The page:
Manually create IAM

The Cloud Credential Operator can be put into manual mode prior to installation in environments where the cloud identity and access management (IAM) APIs are not reachable, or the administrator prefers not to store an administrator-level credential secret in the cluster kube-system namespace.

  1. Run the OpenShift Container Platform installer to generate manifests:

    $ openshift-install create manifests --dir=mycluster
  2. Insert a config map into the manifests directory so that the Cloud Credential Operator is placed in manual mode:

    $ cat <<EOF > mycluster/manifests/cco-configmap.yaml
    apiVersion: v1
    kind: ConfigMap
      name: cloud-credential-operator-config
      namespace: openshift-cloud-credential-operator
        release.openshift.io/create-only: "true"
      disabled: "true"
  3. Remove the admin credential secret created using your local cloud credentials. This removal prevents your admin credential from being stored in the cluster:

    $ rm mycluster/openshift/99_cloud-creds-secret.yaml
  4. Obtain the OpenShift Container Platform release image your openshift-install binary is built to use:

    $ bin/openshift-install version
    Example output
    release image quay.io/openshift-release-dev/ocp-release:4.z.z-x86_64
  5. Locate all CredentialsRequest objects in this release image that target the cloud you are deploying on:

    $ oc adm release extract quay.io/openshift-release-dev/ocp-release:4.z.z-x86_64 --to ./release-image
  6. Locate the CredentialsRequests in the extracted file:

    $ grep -l "apiVersion: cloudcredential.openshift.io" * | xargs cat

    In a future OpenShift Container Platform release, there will be a new oc adm release command to scan for the CredentialsRequests and display them.

    This displays the details for each request. Remember to ignore any CredentialsRequests where the spec.providerSpec.kind does not match the cloud provider you are installing to.

    Sample CredentialsRequest object
    apiVersion: cloudcredential.openshift.io/v1
    kind: CredentialsRequest
      name: cloud-credential-operator-iam-ro
      namespace: openshift-cloud-credential-operator
        name: cloud-credential-operator-iam-ro-creds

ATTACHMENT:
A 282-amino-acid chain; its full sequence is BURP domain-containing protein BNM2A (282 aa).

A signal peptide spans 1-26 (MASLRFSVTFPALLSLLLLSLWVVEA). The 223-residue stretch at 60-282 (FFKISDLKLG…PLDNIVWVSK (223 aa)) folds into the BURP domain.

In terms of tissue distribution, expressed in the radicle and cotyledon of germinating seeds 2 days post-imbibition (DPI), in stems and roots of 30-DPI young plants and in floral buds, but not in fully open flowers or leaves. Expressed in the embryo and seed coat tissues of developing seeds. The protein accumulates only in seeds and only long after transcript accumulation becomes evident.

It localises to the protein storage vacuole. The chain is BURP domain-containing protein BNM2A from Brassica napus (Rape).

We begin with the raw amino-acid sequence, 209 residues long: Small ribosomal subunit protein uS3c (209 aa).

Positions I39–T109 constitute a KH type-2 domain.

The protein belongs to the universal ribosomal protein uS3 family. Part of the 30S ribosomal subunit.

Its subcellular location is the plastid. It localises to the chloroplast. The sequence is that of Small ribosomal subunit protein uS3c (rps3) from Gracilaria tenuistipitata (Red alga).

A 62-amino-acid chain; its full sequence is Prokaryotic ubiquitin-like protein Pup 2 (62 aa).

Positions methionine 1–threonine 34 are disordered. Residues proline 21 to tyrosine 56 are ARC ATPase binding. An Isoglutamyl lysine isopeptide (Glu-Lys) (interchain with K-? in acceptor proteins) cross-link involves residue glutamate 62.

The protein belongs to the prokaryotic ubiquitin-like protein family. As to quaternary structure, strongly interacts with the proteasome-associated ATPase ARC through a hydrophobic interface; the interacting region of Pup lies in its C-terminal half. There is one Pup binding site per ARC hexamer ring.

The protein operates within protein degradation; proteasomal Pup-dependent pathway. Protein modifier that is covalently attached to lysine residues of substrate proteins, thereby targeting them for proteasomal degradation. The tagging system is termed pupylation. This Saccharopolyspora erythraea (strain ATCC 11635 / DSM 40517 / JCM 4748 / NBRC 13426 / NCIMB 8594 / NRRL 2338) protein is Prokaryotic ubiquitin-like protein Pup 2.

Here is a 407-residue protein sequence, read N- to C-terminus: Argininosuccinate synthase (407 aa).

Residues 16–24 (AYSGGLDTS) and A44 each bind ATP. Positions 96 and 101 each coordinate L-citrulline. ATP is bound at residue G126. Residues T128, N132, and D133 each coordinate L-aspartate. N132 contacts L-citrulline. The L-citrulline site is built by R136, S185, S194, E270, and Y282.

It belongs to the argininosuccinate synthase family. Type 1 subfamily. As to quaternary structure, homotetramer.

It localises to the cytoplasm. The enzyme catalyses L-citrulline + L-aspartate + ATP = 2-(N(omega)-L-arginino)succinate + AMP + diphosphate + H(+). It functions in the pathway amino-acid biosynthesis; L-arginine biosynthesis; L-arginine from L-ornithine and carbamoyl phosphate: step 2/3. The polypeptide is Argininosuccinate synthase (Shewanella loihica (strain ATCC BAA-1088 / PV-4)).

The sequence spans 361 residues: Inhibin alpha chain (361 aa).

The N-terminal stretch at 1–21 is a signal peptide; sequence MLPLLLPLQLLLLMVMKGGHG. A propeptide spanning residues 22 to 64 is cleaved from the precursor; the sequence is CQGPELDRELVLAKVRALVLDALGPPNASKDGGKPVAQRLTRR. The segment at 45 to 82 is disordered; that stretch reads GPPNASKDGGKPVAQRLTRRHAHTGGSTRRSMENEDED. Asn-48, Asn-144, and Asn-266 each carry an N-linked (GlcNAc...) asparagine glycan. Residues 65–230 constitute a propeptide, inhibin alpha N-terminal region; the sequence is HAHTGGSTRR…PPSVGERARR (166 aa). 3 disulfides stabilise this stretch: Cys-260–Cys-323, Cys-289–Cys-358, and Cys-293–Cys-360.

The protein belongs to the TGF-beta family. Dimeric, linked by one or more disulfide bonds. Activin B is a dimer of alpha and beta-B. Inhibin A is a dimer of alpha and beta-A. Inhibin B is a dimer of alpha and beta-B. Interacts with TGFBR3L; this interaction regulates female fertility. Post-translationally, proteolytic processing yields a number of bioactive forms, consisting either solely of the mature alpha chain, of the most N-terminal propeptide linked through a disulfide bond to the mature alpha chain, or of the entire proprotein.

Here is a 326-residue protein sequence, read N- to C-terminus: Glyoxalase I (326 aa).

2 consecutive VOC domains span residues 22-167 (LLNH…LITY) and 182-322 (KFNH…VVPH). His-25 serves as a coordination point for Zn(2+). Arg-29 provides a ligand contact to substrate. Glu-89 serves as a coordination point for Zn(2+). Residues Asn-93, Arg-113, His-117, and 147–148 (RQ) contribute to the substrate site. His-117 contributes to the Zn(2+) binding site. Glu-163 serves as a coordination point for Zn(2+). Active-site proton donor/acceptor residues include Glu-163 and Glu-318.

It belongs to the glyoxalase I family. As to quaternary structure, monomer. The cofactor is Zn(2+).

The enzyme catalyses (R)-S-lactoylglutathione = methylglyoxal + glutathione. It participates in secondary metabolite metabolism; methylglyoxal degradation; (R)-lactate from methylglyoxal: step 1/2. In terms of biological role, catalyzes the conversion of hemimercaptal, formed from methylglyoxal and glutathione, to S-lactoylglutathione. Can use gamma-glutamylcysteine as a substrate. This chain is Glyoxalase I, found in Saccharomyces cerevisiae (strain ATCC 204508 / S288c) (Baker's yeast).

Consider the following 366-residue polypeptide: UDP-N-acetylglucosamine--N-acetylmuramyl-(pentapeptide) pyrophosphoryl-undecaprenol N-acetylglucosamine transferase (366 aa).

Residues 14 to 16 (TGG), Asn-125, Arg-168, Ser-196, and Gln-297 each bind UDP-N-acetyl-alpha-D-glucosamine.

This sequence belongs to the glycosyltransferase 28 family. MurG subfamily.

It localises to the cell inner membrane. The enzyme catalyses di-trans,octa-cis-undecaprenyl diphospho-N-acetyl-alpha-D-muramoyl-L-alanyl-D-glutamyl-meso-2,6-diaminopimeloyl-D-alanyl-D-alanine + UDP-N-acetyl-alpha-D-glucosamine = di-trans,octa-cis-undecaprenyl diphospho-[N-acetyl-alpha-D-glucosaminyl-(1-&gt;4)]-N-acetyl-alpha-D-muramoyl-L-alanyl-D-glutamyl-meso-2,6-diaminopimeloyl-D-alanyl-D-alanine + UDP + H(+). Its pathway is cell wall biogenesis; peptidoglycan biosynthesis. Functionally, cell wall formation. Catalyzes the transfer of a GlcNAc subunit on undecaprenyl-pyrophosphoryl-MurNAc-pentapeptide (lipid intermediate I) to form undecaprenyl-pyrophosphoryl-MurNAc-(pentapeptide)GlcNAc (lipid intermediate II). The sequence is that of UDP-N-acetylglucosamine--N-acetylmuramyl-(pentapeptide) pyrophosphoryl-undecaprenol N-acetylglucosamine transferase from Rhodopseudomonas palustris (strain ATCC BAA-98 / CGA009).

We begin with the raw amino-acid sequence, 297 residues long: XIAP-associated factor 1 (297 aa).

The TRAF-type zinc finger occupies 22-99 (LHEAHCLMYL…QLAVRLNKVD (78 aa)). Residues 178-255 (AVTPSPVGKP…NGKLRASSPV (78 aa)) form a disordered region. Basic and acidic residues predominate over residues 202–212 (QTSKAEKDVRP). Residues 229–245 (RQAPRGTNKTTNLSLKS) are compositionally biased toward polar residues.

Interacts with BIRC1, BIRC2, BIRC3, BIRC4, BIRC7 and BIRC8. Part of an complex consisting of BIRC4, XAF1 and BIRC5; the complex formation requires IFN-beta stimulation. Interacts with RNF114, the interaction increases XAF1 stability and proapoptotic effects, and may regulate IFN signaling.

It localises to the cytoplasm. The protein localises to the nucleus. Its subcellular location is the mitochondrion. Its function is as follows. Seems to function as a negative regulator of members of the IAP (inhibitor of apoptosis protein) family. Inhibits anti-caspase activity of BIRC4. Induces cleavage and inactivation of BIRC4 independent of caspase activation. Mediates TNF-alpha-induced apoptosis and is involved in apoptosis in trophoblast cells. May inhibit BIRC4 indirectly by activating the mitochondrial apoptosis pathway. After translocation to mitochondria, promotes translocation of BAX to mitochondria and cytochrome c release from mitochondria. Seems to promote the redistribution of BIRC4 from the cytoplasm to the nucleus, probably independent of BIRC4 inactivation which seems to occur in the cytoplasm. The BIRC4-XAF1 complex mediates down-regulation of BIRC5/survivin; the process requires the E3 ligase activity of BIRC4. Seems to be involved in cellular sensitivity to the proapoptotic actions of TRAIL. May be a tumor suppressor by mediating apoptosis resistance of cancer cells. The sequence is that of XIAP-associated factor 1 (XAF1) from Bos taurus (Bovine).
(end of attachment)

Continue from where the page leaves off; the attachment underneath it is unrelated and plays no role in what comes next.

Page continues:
namespace: openshift-cloud-credential-operator
        apiVersion: cloudcredential.openshift.io/v1
        kind: AWSProviderSpec
        - effect: Allow
          - iam:GetUser
          - iam:GetUserPolicy
          - iam:ListAccessKeys
          resource: "*"
  7. Create YAML files for secrets in the openshift-install manifests directory that you generated previously. The secrets must be stored using the namespace and secret name defined in each request.spec.secretRef. The format for the secret data varies for each cloud provider.

  8. Proceed with cluster creation:

    $ openshift-install create cluster --dir=mycluster

    Before performing an upgrade, you might need to adjust your credentials if permissions have changed in the next release. In the future, the Cloud Credential Operator might prevent you from upgrading until you have indicated that you have addressed updated permissions.

Admin credentials root secret format

Each cloud provider uses a credentials root secret in the kube-system namespace by convention, which is then used to satisfy all credentials requests and create their respective secrets. This is done either by minting new credentials, Mint Mode, or by copying the credentials root secret, Passthrough Mode.

The format for the secret varies by cloud, and is also used for each CredentialsRequest secret.

Amazon Web Services (AWS) secret format
apiVersion: v1
kind: Secret
  namespace: kube-system
  name: aws-creds
  aws_access_key_id: <AccessKeyID>
  aws_secret_access_key: <SecretAccessKey>


In a future release, improvements to the Cloud Credential Operator will prevent situations where a user might enter an upgrade that will fail because their manually maintained credentials have not been updated to match the CredentialsRequest objects in the upcoming release image.

Mint Mode

Mint Mode is supported for AWS, GCP, and Azure.

The default and recommended best practice for running OpenShift Container Platform is to run the installer with an administrator-level cloud credential. The admin credential is stored in the kube-system namespace, and then used by the Cloud Credential Operator to process the CredentialsRequest objects in the cluster and create new users for each with specific permissions.

The benefits of Mint Mode include:

  • Each cluster component only has the permissions it requires.

  • Automatic, on-going reconciliation for cloud credentials including upgrades, which might require additional credentials or permissions.

One drawback is that Mint Mode requires admin credential storage in a cluster kube-system secret.

Mint Mode with removal or rotation of the admin credential

Currently, this mode is only supported on AWS.

In this mode, a user installs OpenShift Container Platform with an admin credential just like the normal mint mode. However, this mode removes the admin credential secret from the cluster post-installation.

The administrator can have the Cloud Credential Operator make its own request for a read-only credential that allows it to verify if all CredentialsRequest objects have their required permissions, thus the admin credential is not required unless something needs to be changed. After the associated credential is removed, it can be destroyed on the underlying cloud, if desired.

Prior to upgrade, the admin credential should be restored. In the future, upgrade might be blocked if the credential is not present.

The admin credential is not stored in the cluster permanently.

This mode still requires the admin credential in the cluster for brief periods of time. It also requires manually re-instating the secret with admin credentials for each upgrade.